Education

Enrolment for Higher Ed Continues Climb but Sinks for Professional Courses

The overall enrolment for professional courses has reached a four-year low led by an 11% fall in the number of students in B.E. and B.Tech programmes.

New Delhi: Students enrolment in higher education has grown considerably during the last five years, from 3.42 crore in 2014-15 to 3.73 crore in 2018-19, according to the latest All India Survey on Higher Education released by the Ministry of Human Resource Development (MHRD) on September 21.

The 2018-19 survey is based on responses from 944 universities, 36,308 colleges and 8,354 standalone institutions. First undertaken in 2011, the survey aims to provide a better understanding of higher education in the country.

The big picture: 79.8% students are enrolled in undergraduate programmes but only 10.8% in postgrad programmes, attesting to the leaky pipeline of higher education. A little over 80% of all students in higher education study only 10 programmes out of about 187. The survey also states that 60.53% of total colleges are located in rural areas and 11.04% are exclusively for women.

Of the 36,308 colleges surveyed, 16.3% logged an enrolment of fewer than 100; only 4% had more than 3,000 students. Distance education continues to make up a significant portion of the total enrolment – 10.62% – in higher education. Of this, 44.15% are female students.

The gross enrolment ratio, which is the ratio of students aged 18-23 and who have enrolled in higher education to the total eligible population in the group, increased from 24.3% in 2014-15 to 26.3% in 2018-19. The gender parity index, which measures progress towards gender equity through the ratio of female to male students in higher education, also increased from 0.92 to 1 in the same period. Of the 3.74 crore students in higher education in 2018-19, 1.92 crore were men and 1.82 crore were women.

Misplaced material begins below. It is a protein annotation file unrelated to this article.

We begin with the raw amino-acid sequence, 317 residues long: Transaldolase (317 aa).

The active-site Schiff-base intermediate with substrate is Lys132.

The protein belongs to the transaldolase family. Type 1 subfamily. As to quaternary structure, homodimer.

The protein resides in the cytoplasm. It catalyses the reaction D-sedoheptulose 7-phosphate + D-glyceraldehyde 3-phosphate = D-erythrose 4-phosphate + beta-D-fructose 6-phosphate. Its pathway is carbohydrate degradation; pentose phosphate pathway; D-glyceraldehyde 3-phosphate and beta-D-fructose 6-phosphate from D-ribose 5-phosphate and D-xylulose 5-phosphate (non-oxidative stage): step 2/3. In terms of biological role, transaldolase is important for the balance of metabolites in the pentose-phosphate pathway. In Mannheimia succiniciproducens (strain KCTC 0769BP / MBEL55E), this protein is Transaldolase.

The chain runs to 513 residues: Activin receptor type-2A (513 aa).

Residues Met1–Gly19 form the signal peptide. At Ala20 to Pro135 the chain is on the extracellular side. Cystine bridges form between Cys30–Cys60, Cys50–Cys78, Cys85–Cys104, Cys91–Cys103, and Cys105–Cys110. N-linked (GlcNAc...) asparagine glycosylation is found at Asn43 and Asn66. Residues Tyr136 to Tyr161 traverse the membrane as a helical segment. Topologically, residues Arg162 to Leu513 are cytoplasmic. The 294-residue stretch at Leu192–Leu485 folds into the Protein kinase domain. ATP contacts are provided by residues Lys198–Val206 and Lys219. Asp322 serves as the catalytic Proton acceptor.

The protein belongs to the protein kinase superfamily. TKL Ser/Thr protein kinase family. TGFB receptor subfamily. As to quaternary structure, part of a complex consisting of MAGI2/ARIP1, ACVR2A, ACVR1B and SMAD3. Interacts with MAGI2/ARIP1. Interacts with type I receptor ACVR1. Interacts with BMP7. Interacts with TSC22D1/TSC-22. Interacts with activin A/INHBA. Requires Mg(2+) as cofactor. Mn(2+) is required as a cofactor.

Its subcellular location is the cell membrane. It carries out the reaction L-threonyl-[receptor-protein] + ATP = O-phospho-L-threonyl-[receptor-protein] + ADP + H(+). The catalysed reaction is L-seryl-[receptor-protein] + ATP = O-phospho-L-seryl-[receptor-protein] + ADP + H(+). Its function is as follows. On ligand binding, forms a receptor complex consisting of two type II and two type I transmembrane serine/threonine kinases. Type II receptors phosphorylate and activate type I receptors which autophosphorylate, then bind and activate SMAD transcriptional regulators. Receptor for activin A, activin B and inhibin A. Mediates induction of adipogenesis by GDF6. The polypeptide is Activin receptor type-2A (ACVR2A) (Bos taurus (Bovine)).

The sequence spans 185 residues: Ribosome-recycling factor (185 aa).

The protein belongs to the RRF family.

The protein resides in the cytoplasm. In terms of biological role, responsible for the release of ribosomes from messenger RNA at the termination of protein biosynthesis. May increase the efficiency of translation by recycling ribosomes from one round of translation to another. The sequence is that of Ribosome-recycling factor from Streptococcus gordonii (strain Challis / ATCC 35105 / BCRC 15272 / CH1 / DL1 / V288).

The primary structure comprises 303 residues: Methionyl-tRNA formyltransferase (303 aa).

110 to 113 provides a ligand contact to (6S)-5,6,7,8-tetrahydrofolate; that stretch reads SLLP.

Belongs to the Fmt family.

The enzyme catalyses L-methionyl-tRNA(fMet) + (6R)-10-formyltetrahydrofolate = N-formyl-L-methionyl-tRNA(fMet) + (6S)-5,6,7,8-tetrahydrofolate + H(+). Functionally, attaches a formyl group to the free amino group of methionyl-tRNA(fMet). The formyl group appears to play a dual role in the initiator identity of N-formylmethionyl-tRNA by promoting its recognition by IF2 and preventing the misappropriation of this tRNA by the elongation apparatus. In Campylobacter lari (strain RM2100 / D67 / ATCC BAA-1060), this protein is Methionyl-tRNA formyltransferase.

The survey found that Scheduled Caste students make up 14.9%, Scheduled Tribe students 5.5% and students from other backward classes 36.3% of the total enrolment. Additionally, the document states, “5.2% students belong to Muslim minority and 2.3% from other minority communities”.

The data also indicates a four-year-low in the overall enrolment for professional courses, with a significant dip in the number of B.Tech and M.Tech programmes. Enrolment in B.Tech and B.E. courses fell 11.3% from 42.54 lakh in 2014-15 to 37.70 lakh in 2018-19. The decline in master’s degree enrolment for the same period was more than half – from 2.89 lakh to 1.35 lakh. On the flip side, the enrolment in some other professional courses like education, medicine, management and law increased.

Arts courses have the most students, 93.49 lakh, of which 46.96% are male and 53.03% are female. Science is the second major stream with 47.13 lakh students, of whom 49% are male. Commerce comes third with 40.3 lakh students, 51.2% male.

The total number of foreign students came to 47,427, from 164 countries, lower than the corresponding figure of 47,755 in 2016. Both numbers are very low relative to the “enormous size of the higher education sector”, to quote from a previous report on The Wire. But together with the fact that more than 11-times as many Indian students study abroad, the decline doesn’t bode well for the MHRD’s ‘Study in India’ initiative in particular.

Nepal staked the highest share of 26.88%, followed by Afghanistan (9.8%), Bangladesh (4.38%), Sudan (4.02%), Bhutan (3.82%) and Nigeria (3.4%).

Finally, the survey paints a dismal picture of research in the country. Only 2.5% of colleges have PhD programmes and PhD students made up less than 0.5% of the total enrolment. The number of students increased in absolute terms, however: from 1.17 lakh in 2014-15 to 1.69 lakh in 2018-19. Doctoral programmes in the sciences have the most candidates, followed by engineering and technology.